Food producers, manufacturers and distributors supplying global markets must comply with the maximum residue limits (MRL) of each country of import. SCS Global Services will guide your team through the maze of multi-country import MRL requirements, and certify your compliance with these requirements. In addition, we can help you determine the correct pre-harvest intervals necessary to meet the MRLs of most countries, and ensure that you comply with GlobalG.A.P. MRL certificate requirements.
Our extensive pesticide decline curve data, compiled over nearly 30 years, provides the guidance you need to pass every border without incident. These data cover all EU countries, Japan, Germany, Korea, and any USDA-listed country of import. If SCS has not worked with your crop or region, we can build custom decline curves, combining your existing testing and application data with regional variations.
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Prepare ahead so you can meet the MRLs for your countries of import
Our commodity-specific and region-specific pesticide decline curve data inform your pesticide applications and enable you to meet multi-country MRL requirements.
SCS MRL Management and testing applies to any fresh produce item. High-value fresh fruit and vegetable exports are prime candidates, such as table grapes, apples, berries, peaches and other stone fruit.
As you plan for your next growing season, select SCS to:
Expert experience and knowledge of pesticides and usage patterns allow us to focus our tests on those classes of compounds most likely to result in residues that exceed the relevant MRLs. Targeted testing enables us to control costs and give you the information you need. At your request, SCS will work directly with your current pest control advisor (PCA) to keep your in-house team fully engaged and informed.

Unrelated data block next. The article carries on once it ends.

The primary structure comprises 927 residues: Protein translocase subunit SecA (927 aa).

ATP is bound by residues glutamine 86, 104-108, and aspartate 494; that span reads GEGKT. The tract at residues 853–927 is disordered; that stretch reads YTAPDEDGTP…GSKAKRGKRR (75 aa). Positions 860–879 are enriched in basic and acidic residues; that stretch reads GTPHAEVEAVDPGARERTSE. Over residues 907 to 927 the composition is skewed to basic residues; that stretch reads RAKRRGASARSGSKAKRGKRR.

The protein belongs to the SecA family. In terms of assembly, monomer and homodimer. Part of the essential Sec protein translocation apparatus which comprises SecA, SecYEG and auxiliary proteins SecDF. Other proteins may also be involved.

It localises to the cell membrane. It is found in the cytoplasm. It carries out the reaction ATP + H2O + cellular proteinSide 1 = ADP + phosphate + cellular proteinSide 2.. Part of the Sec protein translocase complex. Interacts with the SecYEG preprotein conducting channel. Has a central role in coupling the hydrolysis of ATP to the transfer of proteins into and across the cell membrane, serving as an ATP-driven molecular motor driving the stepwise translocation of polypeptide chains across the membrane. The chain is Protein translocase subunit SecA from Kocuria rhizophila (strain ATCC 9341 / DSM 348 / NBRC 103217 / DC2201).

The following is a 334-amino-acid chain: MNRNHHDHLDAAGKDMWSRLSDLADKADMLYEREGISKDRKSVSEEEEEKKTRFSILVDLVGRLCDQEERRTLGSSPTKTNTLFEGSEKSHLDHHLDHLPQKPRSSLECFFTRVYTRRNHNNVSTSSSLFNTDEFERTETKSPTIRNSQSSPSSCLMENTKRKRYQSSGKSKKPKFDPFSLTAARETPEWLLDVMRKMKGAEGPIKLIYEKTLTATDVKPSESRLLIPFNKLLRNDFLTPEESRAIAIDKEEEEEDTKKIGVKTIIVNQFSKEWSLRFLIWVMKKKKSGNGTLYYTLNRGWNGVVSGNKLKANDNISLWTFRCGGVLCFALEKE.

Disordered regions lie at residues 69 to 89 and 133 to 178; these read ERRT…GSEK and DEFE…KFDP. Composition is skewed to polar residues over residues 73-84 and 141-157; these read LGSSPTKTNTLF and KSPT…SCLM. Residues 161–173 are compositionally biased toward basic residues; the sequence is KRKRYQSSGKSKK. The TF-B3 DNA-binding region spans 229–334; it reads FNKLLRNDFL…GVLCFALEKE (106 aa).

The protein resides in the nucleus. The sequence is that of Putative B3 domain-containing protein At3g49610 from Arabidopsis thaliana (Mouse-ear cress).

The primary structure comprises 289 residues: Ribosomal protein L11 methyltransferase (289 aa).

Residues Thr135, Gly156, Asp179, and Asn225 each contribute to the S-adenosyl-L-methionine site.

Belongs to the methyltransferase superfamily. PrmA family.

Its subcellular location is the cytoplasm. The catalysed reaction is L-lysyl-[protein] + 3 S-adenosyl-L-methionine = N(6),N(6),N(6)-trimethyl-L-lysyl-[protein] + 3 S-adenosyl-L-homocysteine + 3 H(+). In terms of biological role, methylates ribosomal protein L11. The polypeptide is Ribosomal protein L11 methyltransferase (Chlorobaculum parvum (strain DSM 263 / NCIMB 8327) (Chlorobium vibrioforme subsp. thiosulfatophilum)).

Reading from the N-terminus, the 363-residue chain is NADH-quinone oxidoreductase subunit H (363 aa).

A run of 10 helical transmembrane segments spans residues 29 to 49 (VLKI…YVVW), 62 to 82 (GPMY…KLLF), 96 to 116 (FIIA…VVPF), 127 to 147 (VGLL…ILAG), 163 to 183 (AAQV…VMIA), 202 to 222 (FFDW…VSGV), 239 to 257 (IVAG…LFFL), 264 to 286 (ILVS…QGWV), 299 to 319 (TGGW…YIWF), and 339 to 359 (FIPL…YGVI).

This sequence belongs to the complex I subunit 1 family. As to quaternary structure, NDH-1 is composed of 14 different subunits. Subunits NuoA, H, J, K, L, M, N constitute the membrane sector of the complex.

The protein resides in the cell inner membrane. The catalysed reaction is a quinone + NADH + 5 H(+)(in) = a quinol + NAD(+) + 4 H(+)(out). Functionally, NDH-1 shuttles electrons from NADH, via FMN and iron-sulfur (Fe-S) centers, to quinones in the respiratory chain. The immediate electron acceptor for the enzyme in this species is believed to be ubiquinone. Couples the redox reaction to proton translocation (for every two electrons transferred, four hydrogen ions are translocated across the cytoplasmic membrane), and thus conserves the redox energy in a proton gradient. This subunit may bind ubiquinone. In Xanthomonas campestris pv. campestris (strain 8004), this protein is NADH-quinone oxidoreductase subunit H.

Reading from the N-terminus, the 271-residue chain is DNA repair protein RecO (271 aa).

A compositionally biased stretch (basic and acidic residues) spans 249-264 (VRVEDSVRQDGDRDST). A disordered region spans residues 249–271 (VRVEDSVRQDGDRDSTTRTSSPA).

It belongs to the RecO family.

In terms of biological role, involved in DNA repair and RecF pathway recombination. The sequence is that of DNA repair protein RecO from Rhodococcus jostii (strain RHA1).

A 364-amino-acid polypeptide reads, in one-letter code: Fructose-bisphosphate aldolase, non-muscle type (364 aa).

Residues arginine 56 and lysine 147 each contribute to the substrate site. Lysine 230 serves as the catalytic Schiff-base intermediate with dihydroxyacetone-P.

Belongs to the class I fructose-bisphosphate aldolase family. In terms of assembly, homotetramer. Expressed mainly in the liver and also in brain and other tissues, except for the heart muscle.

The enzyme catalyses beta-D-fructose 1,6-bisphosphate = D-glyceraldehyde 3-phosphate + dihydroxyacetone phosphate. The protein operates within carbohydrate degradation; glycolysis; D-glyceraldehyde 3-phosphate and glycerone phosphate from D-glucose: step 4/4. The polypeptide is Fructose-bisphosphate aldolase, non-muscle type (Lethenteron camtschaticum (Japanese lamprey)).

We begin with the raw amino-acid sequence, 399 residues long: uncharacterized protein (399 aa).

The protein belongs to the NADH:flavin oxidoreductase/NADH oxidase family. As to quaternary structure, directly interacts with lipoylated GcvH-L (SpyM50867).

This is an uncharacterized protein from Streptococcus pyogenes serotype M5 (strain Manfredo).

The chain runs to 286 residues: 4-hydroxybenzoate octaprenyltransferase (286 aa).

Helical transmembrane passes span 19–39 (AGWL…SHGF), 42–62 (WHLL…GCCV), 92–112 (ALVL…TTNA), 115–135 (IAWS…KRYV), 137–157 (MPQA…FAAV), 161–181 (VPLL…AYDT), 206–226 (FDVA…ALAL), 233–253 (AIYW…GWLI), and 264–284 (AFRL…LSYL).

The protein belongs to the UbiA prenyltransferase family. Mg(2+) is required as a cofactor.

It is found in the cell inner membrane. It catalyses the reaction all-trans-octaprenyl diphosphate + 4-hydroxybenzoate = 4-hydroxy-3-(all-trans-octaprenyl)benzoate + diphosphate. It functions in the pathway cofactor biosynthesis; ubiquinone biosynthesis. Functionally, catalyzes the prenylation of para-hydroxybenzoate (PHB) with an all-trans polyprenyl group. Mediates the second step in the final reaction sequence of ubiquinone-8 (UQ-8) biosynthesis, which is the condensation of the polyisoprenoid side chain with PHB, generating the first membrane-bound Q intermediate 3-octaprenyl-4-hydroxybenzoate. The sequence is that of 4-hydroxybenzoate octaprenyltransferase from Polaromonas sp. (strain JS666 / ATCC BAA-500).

Gaining a fundamental understanding of the foreign policies governing pesticide use parameters and high-risk pesticides is necessary to guarantee distribution of your product overseas without hassle. Armed with this knowledge, growers can avoid certain pesticides and/or understand how to apply them in a way that doesn't put product at risk of being detained. SCS provides this knowledge through MRL Management services.
Selecting the correct PHI depends on the pesticide being applied. SCS has (or can generate) the decline data that allows you to apply pesticides in a manner that will ensure that residual pesticide levels meet the MRLs of the countries in your export plan.
No. SCS data is proprietary. PHIs are dependent on the crop, the environment, and the geographic area. We create a custom program for you - using your existing data, our historical data, and the specifics of your operation.
Yes. For example, the MRL for the pesticide "Captan" used on strawberries is 20 ppm in the United States; 5 ppm in Canada; 3 ppm in the United Kingdom, and 0.01 ppm in Taiwan. Because the tolerance range is so broad for some commonly used pesticides, it is important to consider a Pesticide Use Plan in coordination with your expected countries of export. SCS can help prepare you for the next growing season.
Yes. US government testing (USDA AMS PDP inspections) indicates that approximately 50% of all produce contains pesticide residues, and the actual level is probably higher, since these tests do not necessarily detect the pesticides that were used. Simply following label use guidelines on the pesticides you use will result in products that meet US tolerances, but does not guarantee that you will meet the MRLs of other countries to which you or your distributors export.
Cost depends upon the extent of your operation and the number of commodities. If you are following modified PHIs, you can eventually cut back on testing and focus mainly on high risk pesticide residue management. This practice may also allow you to cut back on overall pesticide use.
Shippers whose products are detained at a border most likely will lose the full value of the product. In addition, you must pay the cost of forwarding it along with storage fees overseas while the complaint is processed, a fee to dispose of the product or re-export it, and potentially a violation fee. In short, thousands of dollars. In addition, the shipper is now "on detention," meaning they are subject to additional monitoring and testing until multiple additional shipments successfully cross the border in a state of compliance.